Besides that, Russia is an architectural geek's fantasy! You wouldn't find the intricately designed Orthodox churches, like the St Basil's Cathedral anywhere else in the world.

Of course, New York has its own rich culture, cathedral, and notorious art scene; however, there are sides to Russia that make it well worth visiting!

Russia is not just medieval churches, though. Architecture enthusiasts throng to Russia to study the Constructivist and Brutalist architecture that was so popular during Soviet rule.

But unfortunately, English is not widely spoken in Russia or any of the former Soviet bloc. Only about 5 percent of Russians speak English.

You might find a few young people who speak basic English, but that is not true for most people you will interact with, such as cab drivers, police officers, or waiters.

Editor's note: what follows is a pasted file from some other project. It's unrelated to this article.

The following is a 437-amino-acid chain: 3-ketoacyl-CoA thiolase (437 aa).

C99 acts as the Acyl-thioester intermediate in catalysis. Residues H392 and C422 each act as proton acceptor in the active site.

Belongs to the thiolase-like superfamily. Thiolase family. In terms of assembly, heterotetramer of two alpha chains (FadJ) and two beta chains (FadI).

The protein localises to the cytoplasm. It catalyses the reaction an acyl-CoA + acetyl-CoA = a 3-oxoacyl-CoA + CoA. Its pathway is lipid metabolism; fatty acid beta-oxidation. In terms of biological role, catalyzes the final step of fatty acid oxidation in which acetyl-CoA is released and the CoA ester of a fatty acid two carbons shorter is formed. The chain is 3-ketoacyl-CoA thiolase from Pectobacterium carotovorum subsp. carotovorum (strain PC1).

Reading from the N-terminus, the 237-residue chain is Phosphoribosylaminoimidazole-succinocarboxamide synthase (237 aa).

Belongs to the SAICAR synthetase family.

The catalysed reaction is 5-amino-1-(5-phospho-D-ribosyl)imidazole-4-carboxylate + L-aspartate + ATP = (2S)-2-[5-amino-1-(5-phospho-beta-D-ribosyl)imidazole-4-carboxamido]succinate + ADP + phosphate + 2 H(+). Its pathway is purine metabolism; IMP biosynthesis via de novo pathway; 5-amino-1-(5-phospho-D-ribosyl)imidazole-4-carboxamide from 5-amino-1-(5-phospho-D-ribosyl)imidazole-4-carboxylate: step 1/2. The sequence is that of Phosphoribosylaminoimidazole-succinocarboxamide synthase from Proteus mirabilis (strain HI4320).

And to add insult to injury, Cyrillic is a completely different script to the Latin script we use in English. Even ordering water, using public transport, or finding an available restaurant will be challenging if you don't familiarize yourself with the language.

So it's wise to learn Russian if you don't want to look like a total fool during your time there.

St Basil's Cathedral in Moscow. Russian architecture is often vibrant and colorful, making a walk down St. Petersburg full of intrigue and interesting points of focus. Learn Russian, so you don't have to ask directions on your walk!
Russia recently hosted the FIFA World Cup in 2018. Since then, it has seen an influx of tourists from various parts of the world. Learn to speak Russian and spectate all their uniquely celebrated events! (Source: Pixabay)

Literary Reasons